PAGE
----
Now that Donald Trump demands our attention yet again, it’s worthwhile to sort out his broader impact on national and Minnesota elections. Trump has proven to be a bad bet for Republicans. Nate Silver of the 538 website posted a tweet that explains why.
In response to a tweet by journalist Benjy Sarlin arguing Trump had strongly motivated activists in both parties, Silver replied:
“I read this more asymmetrically. Trump (a) turns off swing voters and (b) motivates Dems. In exchange, he (c) motivates his base who have (d) disproportionate influence in the Senate & Electoral College. But (c) seems to go away when Trump himself isn’t on the ballot.”
This hits the nail on the head. That “asymmetry” helps Democrats big time.
Trump makes the GOP competitive when he is on the ballot. But his personal “brand” is so toxic to his political opponents that the GOP tends to fare worse when he is not on the ballot. An examination of the U.S. Congressional and Minnesota state legislative races during the Trump era bears this out.
In 2016, Trump won the Electoral College and ran a competitive national race despite losing the national popular vote to Hilary Clinton by 48.1% to 46%. In that election, the GOP held onto control of the U.S. House and senate despite losing a net of two senate and six house seats.
In Minnesota, Trump in 2016 came close to carrying the state, losing by only 44,593 votes, with Hillary Clinton garnering 46.4% to his 44.9%. Minnesota Republicans triumphed in state legislative elections, taking control of the state house 77 to 57 and state senate 34 to 33.
In 2018, with Trump not on the ballot, the GOP suffered at the polls. The party lost the U.S. House, dropping a whopping 39 seats, but managed to gain two U.S. Senate seats. In Minnesota, Democrat Gov. Tim Walz comfortably won the governorship over Republican Jeff Johnson by 53.8% to 42.2% and Democrats made big gains to take state house control by 75 to 59.
In 2020, Trump nationally lost to Joe Biden by 51.3% to 46.9% and Republicans gained 11 seats in the U.S. House while losing three in the U.S. Senate. In Minnesota, Trump’s appeal had lessened even more as he lost to Joe Biden by 52.4% to 45.3%. The state’s GOP, however, maintained state senate control with 34 seats and gained six house seats while remaining in the minority in that chamber.
The 2022 national and Minnesota election results lend further support to Silver’s analysis. Midterm elections produce major losses for a president’s party, particularly when the president’s job approval in polls is below 50%, as was President Joe Biden’s. Nationally, Republicans underperformed expectations, narrowly taking the U.S. House, 222 to 213 – a gain of nine seats – while Democrats gained control of the Senate 51 to 49 by picking up a seat.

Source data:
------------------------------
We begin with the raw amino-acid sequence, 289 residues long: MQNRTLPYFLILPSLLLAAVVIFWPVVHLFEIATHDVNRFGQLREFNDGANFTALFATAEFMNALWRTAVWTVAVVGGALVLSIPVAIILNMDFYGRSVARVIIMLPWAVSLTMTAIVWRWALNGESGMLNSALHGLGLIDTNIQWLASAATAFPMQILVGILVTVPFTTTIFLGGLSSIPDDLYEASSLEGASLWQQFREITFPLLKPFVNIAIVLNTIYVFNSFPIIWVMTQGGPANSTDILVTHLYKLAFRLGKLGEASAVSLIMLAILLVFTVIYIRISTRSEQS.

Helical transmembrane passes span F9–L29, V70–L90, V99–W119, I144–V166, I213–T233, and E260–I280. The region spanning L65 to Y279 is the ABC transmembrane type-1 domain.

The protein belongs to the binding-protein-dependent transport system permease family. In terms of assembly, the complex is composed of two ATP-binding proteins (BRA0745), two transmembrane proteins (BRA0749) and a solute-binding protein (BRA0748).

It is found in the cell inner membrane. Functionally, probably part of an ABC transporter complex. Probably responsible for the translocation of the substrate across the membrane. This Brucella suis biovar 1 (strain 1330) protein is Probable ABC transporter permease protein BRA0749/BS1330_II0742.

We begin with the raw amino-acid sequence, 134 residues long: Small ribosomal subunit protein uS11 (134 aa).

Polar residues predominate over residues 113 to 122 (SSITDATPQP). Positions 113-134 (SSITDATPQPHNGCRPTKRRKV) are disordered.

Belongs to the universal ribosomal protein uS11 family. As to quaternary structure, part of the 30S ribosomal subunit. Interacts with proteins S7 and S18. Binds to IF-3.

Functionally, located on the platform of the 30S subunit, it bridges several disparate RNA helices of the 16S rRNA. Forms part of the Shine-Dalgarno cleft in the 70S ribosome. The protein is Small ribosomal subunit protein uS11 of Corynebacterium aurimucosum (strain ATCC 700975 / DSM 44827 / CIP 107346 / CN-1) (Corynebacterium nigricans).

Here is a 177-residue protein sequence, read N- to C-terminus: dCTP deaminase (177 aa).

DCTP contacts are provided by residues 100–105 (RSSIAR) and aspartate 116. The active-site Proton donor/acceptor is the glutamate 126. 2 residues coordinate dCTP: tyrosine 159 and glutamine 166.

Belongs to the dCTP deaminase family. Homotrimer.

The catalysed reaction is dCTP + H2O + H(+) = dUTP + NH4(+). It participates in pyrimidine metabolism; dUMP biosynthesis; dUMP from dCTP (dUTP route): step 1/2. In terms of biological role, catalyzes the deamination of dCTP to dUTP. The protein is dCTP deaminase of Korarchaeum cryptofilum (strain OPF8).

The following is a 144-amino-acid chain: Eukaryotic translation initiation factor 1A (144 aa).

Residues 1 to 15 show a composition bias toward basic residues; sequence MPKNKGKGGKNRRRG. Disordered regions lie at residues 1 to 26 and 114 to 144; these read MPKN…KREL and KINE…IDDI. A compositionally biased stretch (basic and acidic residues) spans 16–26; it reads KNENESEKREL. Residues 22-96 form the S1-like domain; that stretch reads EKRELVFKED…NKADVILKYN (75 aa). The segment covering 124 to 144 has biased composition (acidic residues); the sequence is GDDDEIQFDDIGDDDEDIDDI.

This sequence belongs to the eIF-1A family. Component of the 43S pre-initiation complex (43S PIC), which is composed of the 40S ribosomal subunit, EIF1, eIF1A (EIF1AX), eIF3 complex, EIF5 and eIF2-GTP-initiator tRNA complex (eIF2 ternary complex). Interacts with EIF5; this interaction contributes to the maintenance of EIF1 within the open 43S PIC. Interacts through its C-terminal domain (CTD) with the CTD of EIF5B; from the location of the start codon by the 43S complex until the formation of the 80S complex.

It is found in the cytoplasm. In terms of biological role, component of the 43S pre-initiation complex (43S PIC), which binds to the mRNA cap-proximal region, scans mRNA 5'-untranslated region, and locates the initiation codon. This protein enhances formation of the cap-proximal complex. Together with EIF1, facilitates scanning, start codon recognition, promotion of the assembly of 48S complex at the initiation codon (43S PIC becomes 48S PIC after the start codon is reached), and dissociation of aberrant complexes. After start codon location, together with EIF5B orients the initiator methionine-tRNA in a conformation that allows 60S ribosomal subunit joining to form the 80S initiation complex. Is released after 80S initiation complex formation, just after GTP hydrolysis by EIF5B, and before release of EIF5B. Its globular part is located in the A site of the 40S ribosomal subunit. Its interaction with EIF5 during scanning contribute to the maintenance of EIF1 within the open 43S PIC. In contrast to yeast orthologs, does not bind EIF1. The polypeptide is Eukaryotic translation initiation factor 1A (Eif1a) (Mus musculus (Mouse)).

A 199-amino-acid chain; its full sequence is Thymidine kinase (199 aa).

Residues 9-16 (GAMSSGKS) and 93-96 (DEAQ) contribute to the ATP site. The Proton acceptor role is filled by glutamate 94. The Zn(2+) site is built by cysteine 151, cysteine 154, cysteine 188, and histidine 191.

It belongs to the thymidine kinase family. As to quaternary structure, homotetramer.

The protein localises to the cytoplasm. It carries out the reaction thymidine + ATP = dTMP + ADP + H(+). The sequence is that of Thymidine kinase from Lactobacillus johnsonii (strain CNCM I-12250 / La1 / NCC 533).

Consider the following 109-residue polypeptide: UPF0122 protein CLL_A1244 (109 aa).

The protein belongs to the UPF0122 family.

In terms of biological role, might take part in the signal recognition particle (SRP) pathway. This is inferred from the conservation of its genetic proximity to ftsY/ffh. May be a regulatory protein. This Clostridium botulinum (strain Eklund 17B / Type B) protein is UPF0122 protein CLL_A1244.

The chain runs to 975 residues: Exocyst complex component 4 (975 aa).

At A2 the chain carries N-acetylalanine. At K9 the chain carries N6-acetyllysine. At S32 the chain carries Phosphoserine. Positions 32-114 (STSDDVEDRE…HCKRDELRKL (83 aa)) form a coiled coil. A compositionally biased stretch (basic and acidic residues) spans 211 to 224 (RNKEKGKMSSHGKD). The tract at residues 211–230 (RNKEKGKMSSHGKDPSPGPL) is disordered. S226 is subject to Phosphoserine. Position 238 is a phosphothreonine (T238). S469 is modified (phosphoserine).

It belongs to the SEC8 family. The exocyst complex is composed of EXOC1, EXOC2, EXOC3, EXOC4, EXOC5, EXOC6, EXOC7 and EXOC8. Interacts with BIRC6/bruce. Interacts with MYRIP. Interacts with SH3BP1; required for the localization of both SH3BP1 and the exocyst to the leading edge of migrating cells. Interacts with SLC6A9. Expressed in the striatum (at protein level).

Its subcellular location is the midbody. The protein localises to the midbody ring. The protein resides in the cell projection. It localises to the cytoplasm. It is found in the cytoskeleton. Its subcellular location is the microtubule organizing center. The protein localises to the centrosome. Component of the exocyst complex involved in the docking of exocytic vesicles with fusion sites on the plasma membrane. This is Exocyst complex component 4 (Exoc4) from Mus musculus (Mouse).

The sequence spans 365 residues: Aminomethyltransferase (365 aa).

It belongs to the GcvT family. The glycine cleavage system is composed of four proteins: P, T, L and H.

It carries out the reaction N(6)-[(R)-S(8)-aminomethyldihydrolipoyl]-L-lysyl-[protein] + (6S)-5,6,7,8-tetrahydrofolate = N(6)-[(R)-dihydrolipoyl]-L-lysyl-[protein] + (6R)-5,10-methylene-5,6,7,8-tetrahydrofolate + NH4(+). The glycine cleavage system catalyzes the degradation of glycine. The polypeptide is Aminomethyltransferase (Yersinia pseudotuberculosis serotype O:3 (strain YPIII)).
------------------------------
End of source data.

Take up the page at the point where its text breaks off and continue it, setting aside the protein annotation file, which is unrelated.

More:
2022 was a DFL romp in Minnesota as Walz comfortably maintained the governorship with 52.3% over GOP challenger Scott Jensen’s 44.6%. The DFL kept control of the state House 70 to 64 and managed to pick up enough seats in the state senate to eke out a 35 to 34 seat majority.
So what is behind this pattern? Antagonism toward Trump has increased Democratic turnout and fundraising in every national and state election. This may be a long-term advantage to Democrats delivered by Trump. GOP candidates in 2022 were outspent in virtually all major U.S. Senate races and in the Minnesota state gubernatorial and most Minnesota state legislative races.
What has the GOP received electorally in return? Trump has run competitively while losing the popular vote in two national elections. The GOP has scored some successes in elections when Trump is on the ballot. But any Trump benefit is pretty much restricted to Trump’s ballot appearance. Even so, Trump’s ballot presence does not win him the popular vote nationally or in Minnesota.
This has proven to be a bad electoral bet for Republicans. Nationally, it has brought some success with voters but some major defeats. In Minnesota, the verdict is even more stark. Trump has become unpopular in the state, dragging the GOP down with him.
Ultimately, Trump is all about Trump and his personal interests. His electoral record shows he has not built broader success for his party. Minnesota Republicans will discover that to their chagrin, once they get over their idolatry of the man.
Steven Schier is the emeritus Congdon Professor of Political Science at Carleton College in Northfield, Minnesota.